Creating a bold, new
Sun Journal changes rules
for making online comments
American illustrator Norman Rockwell painted what many consider his masterpiece during World War II, a series of magazine illustrations called "The Four Freedoms."
The first oil painting, titled “Freedom of Speech,” shows a man wearing a flannel shirt and a worn jacket standing among a group of seated adults.
He is addressing the group, his head held high and a folded copy of his town’s annual report in his jacket pocket.
It is a classic New England town meeting, the purest form of democracy, one man, one voice, one vote, citizens debating other citizens.
The obligation to stand behind your words has also been a core principle of journalism and this newspaper for many years.
The Sun Journal does not use unidentified sources in stories. When our readers write a column or letter to the editor for the newspaper they use their real names.
That, we believe, makes them accountable for what they say, plus it adds weight and credibility to their words.
But we have deviated from that principle for the Web, believing for several years that “online” was somehow different than “in print.” Nearly all newspapers have.
While we have known the identity of many people commenting on stories at sunjournal.com, it was difficult or impossible for users to know. As a result, some comments have been factually incorrect, reckless and mean-spirited.
While the technology of the Web is very different, our core principles should remain the same.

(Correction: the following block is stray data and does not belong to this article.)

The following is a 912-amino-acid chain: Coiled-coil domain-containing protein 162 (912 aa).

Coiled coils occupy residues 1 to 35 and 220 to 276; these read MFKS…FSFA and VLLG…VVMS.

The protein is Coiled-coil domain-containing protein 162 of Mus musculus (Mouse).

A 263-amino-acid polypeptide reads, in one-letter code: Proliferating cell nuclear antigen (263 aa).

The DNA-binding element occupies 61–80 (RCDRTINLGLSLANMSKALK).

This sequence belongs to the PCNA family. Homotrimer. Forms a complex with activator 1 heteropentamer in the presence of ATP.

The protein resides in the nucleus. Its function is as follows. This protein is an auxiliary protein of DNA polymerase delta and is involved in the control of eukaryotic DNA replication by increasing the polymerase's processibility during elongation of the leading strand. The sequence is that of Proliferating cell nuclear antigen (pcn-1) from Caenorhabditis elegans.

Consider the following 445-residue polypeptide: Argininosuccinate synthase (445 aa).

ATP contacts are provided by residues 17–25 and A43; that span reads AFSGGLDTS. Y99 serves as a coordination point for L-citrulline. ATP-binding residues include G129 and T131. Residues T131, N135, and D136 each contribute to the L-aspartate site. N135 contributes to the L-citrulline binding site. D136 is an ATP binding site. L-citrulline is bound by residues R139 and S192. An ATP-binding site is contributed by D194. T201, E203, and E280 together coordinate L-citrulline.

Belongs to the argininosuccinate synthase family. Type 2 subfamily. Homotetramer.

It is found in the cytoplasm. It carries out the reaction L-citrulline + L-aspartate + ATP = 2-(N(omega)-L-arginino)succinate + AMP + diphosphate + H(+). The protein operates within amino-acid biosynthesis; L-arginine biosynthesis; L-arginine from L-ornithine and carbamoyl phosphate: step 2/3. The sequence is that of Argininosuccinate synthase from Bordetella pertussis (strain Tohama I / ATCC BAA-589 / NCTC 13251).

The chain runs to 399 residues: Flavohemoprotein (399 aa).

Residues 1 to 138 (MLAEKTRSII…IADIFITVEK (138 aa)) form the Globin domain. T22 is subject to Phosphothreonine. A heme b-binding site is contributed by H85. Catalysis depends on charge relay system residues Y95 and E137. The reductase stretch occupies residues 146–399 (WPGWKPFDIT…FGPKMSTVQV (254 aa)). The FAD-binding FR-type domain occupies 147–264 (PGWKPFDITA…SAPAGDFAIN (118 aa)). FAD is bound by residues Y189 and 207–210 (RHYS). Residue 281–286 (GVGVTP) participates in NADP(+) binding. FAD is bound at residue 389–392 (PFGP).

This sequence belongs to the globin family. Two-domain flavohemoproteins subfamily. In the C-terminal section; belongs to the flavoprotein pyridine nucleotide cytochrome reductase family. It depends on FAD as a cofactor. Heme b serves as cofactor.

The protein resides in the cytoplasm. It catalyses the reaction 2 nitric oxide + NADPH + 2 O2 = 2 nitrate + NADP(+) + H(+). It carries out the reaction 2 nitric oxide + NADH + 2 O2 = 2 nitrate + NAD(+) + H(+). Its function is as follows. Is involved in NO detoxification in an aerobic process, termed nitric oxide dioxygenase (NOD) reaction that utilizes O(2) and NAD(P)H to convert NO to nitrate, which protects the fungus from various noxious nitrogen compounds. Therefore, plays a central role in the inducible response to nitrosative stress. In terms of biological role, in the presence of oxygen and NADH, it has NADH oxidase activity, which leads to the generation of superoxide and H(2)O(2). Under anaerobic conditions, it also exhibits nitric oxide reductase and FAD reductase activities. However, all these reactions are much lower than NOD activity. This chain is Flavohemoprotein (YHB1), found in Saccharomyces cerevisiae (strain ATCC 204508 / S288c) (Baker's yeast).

Both our website and print newspaper are, in fact, like a town meeting or community gathering.
So, beginning Feb. 1 all online comments at sunjournal.com will be accompanied by the real names of the people commenting. Only registered and verified users will be able to make comments. Anonymous comments will not be allowed.
All commenters, including subscribers and those registered now, will have to re-register under the new system.
Many newspapers, including the Portland Press Herald and the Bangor Daily News, are now taking steps to make Web commenting more responsible and accountable.
But our new system is the most ambitious effort we’ve seen to elevate the level of online discussion.
Plus, most of our current commenters seem to agree. In an online survey, 57 percent said they would prefer that real names accompany online comments.
The Sun Journal’s motto is “Connecting you with your community,” and for more than 160 years this newspaper has knit together Western Maine communities.
The advent of the Web has given us powerful new ways to connect people and allow anyone to become an active part of every discussion.
We know this decision will not please everyone. In time, however, we believe it will result in a better online experience for all.